No dollar store here. Maybe the issue is because it’s for boys, but Disney already puts out many lotions/perfumes/etc for 4-11 year old girls. Thats so Raven, Lizzy M, Disney Princesses, Hannah Montana(coming soon)…the list goes on. I say pre-teen girls don’t need this stuff either. But when Raven’s line is doing about 400mill a year, it’s hard to pass that up. Heck, Disney Princess stuff is an absolute juggernaut. Must do at least a billion. Still doesn’t make it right.

    7. Patti on July 24th, 2007 11:49 pm

      It has been my experience, in living in Mexico and other
      Latin American countries; that, generally, their boys are
      kept clean and are not allowed to get dirty in the ground-
      rolling fashion that many American’s feel is a part of boys
      being boys. The sale of the fragrance should do well in
      that market for the families that can afford it.

      I wish Disney would target something that would encourage
      these clean-cut boys to stay in school, especially, in the
      countries where the average person only has a third-grade
      education. We need fewer Latino lovers and more Latino
      Doctors, Nurses, Teachers and Scientists.

      Oh, well, what the hell, it will soon be Chritmas and who
      wants to be bothered with the betterment of mankind when
      you have directors trying to turn a profit for their
      stock holders?

    8. Richard on July 25th, 2007 6:09 am

      Back in the days when Grover Cleveland was president and I was a kid, it was normal … at least, not uncommon … for kids who I knew to wear something called “hand-me-downs.”
      (Haven’t heard that expression in a long time.)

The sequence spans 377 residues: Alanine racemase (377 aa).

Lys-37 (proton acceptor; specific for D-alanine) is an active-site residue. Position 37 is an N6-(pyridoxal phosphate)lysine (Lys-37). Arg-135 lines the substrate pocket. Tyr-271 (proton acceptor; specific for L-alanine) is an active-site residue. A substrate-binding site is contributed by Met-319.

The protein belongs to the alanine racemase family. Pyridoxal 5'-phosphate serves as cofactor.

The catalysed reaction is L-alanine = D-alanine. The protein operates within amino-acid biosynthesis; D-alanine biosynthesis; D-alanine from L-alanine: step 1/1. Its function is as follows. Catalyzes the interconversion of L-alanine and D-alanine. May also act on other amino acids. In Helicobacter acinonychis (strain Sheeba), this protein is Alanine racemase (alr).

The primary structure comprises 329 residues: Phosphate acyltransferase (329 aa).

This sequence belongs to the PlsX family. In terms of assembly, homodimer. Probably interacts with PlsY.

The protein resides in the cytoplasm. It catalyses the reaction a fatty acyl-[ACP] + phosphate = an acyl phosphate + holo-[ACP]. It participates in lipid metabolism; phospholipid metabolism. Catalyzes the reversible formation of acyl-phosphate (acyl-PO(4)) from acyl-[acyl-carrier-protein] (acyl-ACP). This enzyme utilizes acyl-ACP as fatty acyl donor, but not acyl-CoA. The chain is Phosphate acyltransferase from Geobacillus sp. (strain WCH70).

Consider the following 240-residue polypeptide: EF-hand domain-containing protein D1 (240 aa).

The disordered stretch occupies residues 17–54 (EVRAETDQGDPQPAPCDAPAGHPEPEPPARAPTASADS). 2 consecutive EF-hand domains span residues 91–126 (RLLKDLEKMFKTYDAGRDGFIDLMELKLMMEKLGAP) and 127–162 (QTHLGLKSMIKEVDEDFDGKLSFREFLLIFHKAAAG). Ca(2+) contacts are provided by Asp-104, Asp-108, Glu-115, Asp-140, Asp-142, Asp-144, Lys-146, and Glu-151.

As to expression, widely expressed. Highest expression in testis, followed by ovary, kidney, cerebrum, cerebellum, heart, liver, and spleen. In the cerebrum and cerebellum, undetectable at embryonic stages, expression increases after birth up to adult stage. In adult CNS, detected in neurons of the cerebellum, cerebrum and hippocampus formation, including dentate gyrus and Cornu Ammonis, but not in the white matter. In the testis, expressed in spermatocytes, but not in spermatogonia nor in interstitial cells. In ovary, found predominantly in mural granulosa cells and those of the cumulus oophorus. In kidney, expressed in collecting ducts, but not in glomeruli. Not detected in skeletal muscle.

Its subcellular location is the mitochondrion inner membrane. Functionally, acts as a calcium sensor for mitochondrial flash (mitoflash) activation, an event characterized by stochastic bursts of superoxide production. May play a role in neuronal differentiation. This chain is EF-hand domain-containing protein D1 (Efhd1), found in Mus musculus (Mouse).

When my older brother outgrew something, I got to wear it. This was the case in my neighborhood generally.

      I wonder if anyone does that today? I wonder if anyone even understands the concept anymore?

      There’s always grumbling about the cost of living. But when I read stuff about things like a special brand of cologne being invented to be foisted on pre-teen boys who probably don’t want it to begin with, I have to wonder how much excess there is.

      Does anyone else remember the days when there was one car per FAMILY, not per family member? True, those were the days when mothers were much more stay-at-home than now, and it’s to the good of everyone that there are more opportunities for all of us.

      Still and all, I wonder if people took a look at what they consumed, and then decided how much of that they really needed … of course, who’s to say what need is?

      It seems to me there has to be some sort of balance between a bare-bones austerity budget and an excess such as this.
      Maybe I’m making too much of this one extravagance.

    9. Paul on July 25th, 2007 9:12 am

      I think it is a sad thing to teach youngsters one more way to compare themselves to others – to teach them at a suggestable age that they are not good enough as they are.
      But that of course is what marketers want to do, so they have a ready market of folks who need their products to make themselves more acceptable.
      As is pointed out in a book/course called Non-Violent Communication:
      in our society of “top-down” authority, we are taught that our own perceptions in life are not so important as the perceptions of those who we wish to impress/please/obey.